By Michel Hogan
Purpose is the new black. Every time I turn around I see a new headline or article on the topic. We are a ‘purpose-driven company’ is pasted across the websites of organisations.
I should be doing cartwheels.
Purpose has been central to my message to organisations about their identity and brand result for nearly 20 years. So why am I uneasy when it finally starts to hit the mainstream?
The answer is two-fold.
First is the idea being peddled — that having a purpose somehow makes me ‘good’. Like authentic, it is a kind of brinkmanship. ‘Well, of course, we’re a better organisation, look we have a purpose.’
Organisations have always had a purpose. You just might not like what it was or is. In the currently hyped environment around purpose, it doesn’t take much for it to transform into an ‘I’m better than you are’ playground conceit.
But beware, as noted by Jim Collins and Jerry Porras in the seminal 1994 book Built to Last:
“The critical issue is not whether the company has the ‘right’ core ideology or a ‘likeable’ core ideology but rather whether it has a core ideology — likeable or not — that gives guidance and inspiration to people inside that company.* (Author’s emphasis in bold.)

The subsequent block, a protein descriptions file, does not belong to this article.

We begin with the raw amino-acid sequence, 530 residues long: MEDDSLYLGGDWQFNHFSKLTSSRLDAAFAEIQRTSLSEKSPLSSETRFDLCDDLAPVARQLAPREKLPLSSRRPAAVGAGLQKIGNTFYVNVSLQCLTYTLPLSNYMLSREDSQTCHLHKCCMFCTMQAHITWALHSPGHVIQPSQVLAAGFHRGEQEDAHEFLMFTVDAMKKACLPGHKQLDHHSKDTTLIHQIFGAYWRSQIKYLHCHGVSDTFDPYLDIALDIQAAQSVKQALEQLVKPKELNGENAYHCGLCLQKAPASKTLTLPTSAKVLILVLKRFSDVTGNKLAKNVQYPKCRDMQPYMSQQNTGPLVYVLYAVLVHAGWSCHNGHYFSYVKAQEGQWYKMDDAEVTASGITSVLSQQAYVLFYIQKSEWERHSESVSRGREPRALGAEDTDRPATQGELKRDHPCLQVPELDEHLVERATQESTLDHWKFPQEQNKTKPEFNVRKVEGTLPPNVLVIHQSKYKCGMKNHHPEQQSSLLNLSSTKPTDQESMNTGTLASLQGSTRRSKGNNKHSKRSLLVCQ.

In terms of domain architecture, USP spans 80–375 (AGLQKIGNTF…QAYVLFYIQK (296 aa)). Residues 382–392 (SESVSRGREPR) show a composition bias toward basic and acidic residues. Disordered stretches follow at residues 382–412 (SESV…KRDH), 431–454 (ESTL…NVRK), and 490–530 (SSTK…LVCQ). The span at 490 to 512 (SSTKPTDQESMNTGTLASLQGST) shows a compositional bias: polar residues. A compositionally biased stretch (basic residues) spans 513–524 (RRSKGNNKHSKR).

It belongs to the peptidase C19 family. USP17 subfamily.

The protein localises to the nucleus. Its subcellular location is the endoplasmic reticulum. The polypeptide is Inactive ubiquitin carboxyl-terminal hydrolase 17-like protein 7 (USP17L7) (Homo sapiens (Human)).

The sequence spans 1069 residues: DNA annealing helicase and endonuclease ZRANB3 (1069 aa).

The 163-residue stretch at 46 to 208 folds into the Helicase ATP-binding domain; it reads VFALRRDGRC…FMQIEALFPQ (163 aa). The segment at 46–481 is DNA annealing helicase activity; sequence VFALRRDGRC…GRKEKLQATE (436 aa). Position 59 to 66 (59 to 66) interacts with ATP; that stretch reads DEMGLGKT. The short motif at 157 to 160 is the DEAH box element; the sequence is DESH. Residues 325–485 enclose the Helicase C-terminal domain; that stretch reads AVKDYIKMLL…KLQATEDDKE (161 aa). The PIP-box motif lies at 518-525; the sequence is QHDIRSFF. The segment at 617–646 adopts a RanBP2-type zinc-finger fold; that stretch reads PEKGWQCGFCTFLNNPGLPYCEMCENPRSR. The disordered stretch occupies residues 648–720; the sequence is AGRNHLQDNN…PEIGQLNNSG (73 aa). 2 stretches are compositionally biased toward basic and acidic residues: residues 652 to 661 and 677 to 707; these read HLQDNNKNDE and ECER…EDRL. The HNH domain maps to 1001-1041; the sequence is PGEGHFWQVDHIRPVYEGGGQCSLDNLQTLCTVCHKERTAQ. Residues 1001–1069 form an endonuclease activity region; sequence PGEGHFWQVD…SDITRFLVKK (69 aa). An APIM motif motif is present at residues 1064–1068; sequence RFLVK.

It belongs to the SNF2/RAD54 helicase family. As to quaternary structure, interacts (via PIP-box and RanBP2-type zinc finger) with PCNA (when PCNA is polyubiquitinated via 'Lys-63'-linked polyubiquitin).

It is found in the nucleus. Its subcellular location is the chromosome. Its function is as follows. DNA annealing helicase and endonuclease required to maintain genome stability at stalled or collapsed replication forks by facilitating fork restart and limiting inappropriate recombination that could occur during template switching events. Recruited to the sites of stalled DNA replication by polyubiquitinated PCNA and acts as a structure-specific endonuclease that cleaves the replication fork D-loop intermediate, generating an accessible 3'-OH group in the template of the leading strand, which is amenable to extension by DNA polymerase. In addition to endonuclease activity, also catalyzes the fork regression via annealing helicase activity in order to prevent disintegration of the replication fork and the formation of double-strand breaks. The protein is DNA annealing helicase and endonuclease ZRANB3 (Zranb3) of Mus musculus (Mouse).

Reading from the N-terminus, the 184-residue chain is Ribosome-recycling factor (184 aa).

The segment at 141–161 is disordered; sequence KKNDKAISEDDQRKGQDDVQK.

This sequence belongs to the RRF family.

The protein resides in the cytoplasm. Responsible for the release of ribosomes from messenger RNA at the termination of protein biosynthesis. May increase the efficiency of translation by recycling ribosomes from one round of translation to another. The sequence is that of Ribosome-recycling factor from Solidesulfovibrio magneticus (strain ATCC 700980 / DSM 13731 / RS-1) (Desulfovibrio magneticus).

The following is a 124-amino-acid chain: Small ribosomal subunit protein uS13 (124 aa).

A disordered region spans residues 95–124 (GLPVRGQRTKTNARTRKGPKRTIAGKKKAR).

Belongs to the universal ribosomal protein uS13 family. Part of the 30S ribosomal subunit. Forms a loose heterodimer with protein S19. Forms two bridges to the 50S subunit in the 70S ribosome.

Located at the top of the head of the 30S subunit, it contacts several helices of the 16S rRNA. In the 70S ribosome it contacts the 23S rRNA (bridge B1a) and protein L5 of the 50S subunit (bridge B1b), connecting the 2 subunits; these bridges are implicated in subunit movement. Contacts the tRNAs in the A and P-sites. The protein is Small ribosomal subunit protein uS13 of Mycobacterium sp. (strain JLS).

Which brings me to my second concern. The idea that purpose is a kind of panacea; a magic statement to cure what ails you. And sure, it’s important. But there’s a much bigger story in how it’s used and for what. And without the rest of the story, purpose is the equivalent of pulp fiction. Something to generate a short-term buzz but forgotten the moment you finish the book.
I think if your purpose is missing the bigger story, you’re better off not having one and instead maintaining a disciplined focus on what you’re doing and how you’re doing it.
Want to know if you’re one of those organisations? Take a few minutes and ask employees, customers and other stakeholders how your purpose is demonstrated to them. If they can’t immediately give you two or three examples, then you’ve got work to do.
It’s easy to feel like you’ve done the work once you get through the process of defining the purpose. Box ticked. Time to get back to work. But it’s in the work, the everyday unheroic actions and decisions, that purpose shows its mettle.
Do you actively use purpose every day? Can anyone who works for you tell you what it is, and not just recite the words, but what the words mean? Is it the place you start when you have problems to solve? Is it the engine driving new ideas? Does it show up in what you do and how you do it?
Purpose is not a panacea. But when it’s something you care about and deeply embed across the organisation, your purpose has the power to help you succeed.
This article was first published on SmartCompany, and this updated version can be found in the upcoming book “The Unheroic Work.”
Michel Hogan is an Independent Brand Counsel advising organisations on the risk to their purpose and values of making promises they can’t keep.